NEW YORK, May 5, 2021 In honor of May being National Mental Health Awareness Month, the American Foundation for Suicide Prevention (AFSP) is launching nationwide interactive Read-Along programs based on the children’s book, Gizmo’s Pawesome Guide to Mental Health© in partnership with the Connecticut Department of Mental Health and Addiction Services (DMHAS) and the United Way of CT/2-1-1 on behalf of the CT Suicide Advisory Board (CTSAB) to promote positive mental health habits and trusted-adult connections for elementary-aged children.
Local AFSP staff and volunteers will lead in-person or virtual Read-Alongs of the illustrated Gizmo’s Pawesome Guide to Mental Health©, which highlights a small dog, Gizmo, who shares a big message for mental health and hope. Gizmo guides the reader through the importance of mental health, how everyone has it, what you can do to take care of it, how to recognize when your mental health needs support, what you can do to help yourself first, and how to connect with trusted adults when you need help from others.
“Gizmo gives children and their trusted adults a common language to talk about mental health, and offers a unique way for kids to learn how to talk about mental health with a trusted adult. By establishing this open dialogue early in life, it helps to normalize mental health as part of overall health and wellbeing,” said Robert Gebbia, AFSP CEO. “Research shows that the presence of a caring, trusted adult in a young person’s life can improve mental health outcomes.”
Gizmo offers guidance to children on how to recognize and cope with sad, mad and worried feelings and related behaviors, and makes managing their mental health – and knowing how and when to reach out to a trusted adult for further support – a simple, non-scary part of their everyday life.
During the Read-Along program, children are encouraged to take Gizmo’s Pawesome Pledge for Mental Health and complete their very own Mental Health Plan, which the book prepares them to complete with the trusted adult who accompanies them to the Read-Along. The child’s plan becomes a source of support when they feel mad, sad or worried. The trusted adult participating with the child in the Read-Along program also has the option to take Gizmo’s Pawesome Pledge for Mental Health, and complete the same plan. In this way the child is further supported by their trusted adult as they speak the same language in talking about mental health.
There are additional activities available on Gizmo’s website that may be included in the Read-Alongs, including word searches, coloring pages, puzzles, and activity pages. In addition, Gizmo’s Pawsome Guide to Mental Health©-Elementary Curriculum is now available for schools that would like to integrate Gizmo’s lessons in the classroom following implementation and evaluation of the curriculum in 20 Connecticut school systems, 100 classrooms with over 3,000 children. The two organizations plan to expand the partnership to schools in the coming months through three chapter pilots in Connecticut, Kentucky and New Hampshire before making it available through all chapters nationwide.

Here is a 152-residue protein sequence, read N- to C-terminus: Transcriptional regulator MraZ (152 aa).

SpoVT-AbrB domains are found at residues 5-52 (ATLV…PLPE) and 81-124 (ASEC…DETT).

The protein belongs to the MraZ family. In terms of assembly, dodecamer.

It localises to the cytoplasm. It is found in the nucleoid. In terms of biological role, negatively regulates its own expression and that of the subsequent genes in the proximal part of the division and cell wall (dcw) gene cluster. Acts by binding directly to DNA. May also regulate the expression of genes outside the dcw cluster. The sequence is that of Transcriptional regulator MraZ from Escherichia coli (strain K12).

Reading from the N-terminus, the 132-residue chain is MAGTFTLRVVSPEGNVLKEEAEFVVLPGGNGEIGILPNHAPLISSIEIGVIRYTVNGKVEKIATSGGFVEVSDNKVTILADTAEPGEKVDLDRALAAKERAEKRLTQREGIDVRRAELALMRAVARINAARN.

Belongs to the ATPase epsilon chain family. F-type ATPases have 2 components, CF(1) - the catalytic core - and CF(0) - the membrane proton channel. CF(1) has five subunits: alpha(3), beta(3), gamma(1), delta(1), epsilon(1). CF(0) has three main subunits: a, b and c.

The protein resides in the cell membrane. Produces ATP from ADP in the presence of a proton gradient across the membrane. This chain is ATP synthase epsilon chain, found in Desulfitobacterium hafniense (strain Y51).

Gizmo’s Guide was originally developed with federal Substance Abuse and Mental Health Services Administration (SAMSHA) state youth suicide prevention funding received by DMHAS. It is based on proven mental health practices, and it teaches elementary children, and others, mental health life skills that can help them stay healthy and safe. AFSP, through its local chapters across the country, is working with the CTSAB to bring this program to a national audience.
“Mental health is just as important as physical health – it’s all a part of everyone’s overall health picture,” said DMHAS Commissioner Miriam Delphin-Rittmon who was recently nominated by President Biden as the Assistant Secretary for the Substance Abuse and Mental Health Services Administration. “By reading this book to children it makes us more mindful that, as adults, we all need to be aware of children’s thoughts and feelings, and their ability to process them. Children may not always know what to call what they’re feeling. Gizmo gives children and their trusted adults a shared language for having important conversations, and the CTSAB is so pleased to partner with the AFSP to make this resource broadly available to support them nationwide.”
The American Foundation for Suicide Prevention is dedicated to saving lives and bringing hope to those affected by suicide. AFSP creates a culture that’s smart about mental health through education and community programs, develops suicide prevention through research and advocacy, and provides support for those affected by suicide. Led by CEO Robert Gebbia and headquartered in New York, and with a public policy office in Washington, D.C., AFSP has local chapters in all 50 states with programs and events nationwide. Learn more about AFSP in its latest Annual Report, and join the conversation on suicide prevention by following AFSP on Facebook, Twitter, Instagram, and YouTube.